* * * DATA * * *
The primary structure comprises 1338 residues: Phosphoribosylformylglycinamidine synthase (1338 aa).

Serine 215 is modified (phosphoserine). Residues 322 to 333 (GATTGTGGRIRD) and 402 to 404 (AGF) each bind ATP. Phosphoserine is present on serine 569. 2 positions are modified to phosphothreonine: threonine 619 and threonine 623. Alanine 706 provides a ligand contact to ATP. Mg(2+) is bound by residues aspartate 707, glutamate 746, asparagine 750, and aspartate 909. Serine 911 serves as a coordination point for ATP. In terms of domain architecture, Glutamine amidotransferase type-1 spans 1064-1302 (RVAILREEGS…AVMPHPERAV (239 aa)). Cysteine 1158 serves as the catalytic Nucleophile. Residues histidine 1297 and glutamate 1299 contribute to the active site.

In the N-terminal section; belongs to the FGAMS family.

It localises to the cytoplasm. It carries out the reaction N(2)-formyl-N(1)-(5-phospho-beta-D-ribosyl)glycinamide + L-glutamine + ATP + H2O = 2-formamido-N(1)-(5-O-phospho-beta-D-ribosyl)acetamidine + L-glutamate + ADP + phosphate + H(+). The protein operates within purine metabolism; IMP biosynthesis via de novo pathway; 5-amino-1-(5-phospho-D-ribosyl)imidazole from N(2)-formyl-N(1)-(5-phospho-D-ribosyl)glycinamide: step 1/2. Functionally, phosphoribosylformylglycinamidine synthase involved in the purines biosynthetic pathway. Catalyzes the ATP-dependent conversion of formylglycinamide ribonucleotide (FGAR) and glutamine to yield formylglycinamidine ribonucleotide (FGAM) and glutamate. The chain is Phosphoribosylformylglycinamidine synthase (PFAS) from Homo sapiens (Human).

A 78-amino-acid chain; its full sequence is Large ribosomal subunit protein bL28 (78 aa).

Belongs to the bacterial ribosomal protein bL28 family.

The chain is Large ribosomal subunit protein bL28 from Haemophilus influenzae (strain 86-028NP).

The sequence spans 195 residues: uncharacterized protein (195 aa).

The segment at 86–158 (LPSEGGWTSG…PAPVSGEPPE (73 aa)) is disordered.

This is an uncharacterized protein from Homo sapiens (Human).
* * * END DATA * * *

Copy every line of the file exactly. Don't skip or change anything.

The primary structure comprises 1338 residues: Phosphoribosylformylglycinamidine synthase (1338 aa).

Serine 215 is modified (phosphoserine). Residues 322 to 333 (GATTGTGGRIRD) and 402 to 404 (AGF) each bind ATP. Phosphoserine is present on serine 569. 2 positions are modified to phosphothreonine: threonine 619 and threonine 623. Alanine 706 provides a ligand contact to ATP. Mg(2+) is bound by residues aspartate 707, glutamate 746, asparagine 750, and aspartate 909. Serine 911 serves as a coordination point for ATP. In terms of domain architecture, Glutamine amidotransferase type-1 spans 1064-1302 (RVAILREEGS…AVMPHPERAV (239 aa)). Cysteine 1158 serves as the catalytic Nucleophile. Residues histidine 1297 and glutamate 1299 contribute to the active site.

In the N-terminal section; belongs to the FGAMS family.

It localises to the cytoplasm. It carries out the reaction N(2)-formyl-N(1)-(5-phospho-beta-D-ribosyl)glycinamide + L-glutamine + ATP + H2O = 2-formamido-N(1)-(5-O-phospho-beta-D-ribosyl)acetamidine + L-glutamate + ADP + phosphate + H(+). The protein operates within purine metabolism; IMP biosynthesis via de novo pathway; 5-amino-1-(5-phospho-D-ribosyl)imidazole from N(2)-formyl-N(1)-(5-phospho-D-ribosyl)glycinamide: step 1/2. Functionally, phosphoribosylformylglycinamidine synthase involved in the purines biosynthetic pathway. Catalyzes the ATP-dependent conversion of formylglycinamide ribonucleotide (FGAR) and glutamine to yield formylglycinamidine ribonucleotide (FGAM) and glutamate. The chain is Phosphoribosylformylglycinamidine synthase (PFAS) from Homo sapiens (Human).

A 78-amino-acid chain; its full sequence is Large ribosomal subunit protein bL28 (78 aa).

Belongs to the bacterial ribosomal protein bL28 family.

The chain is Large ribosomal subunit protein bL28 from Haemophilus influenzae (strain 86-028NP).

The sequence spans 195 residues: uncharacterized protein (195 aa).

The segment at 86–158 (LPSEGGWTSG…PAPVSGEPPE (73 aa)) is disordered.

This is an uncharacterized protein from Homo sapiens (Human).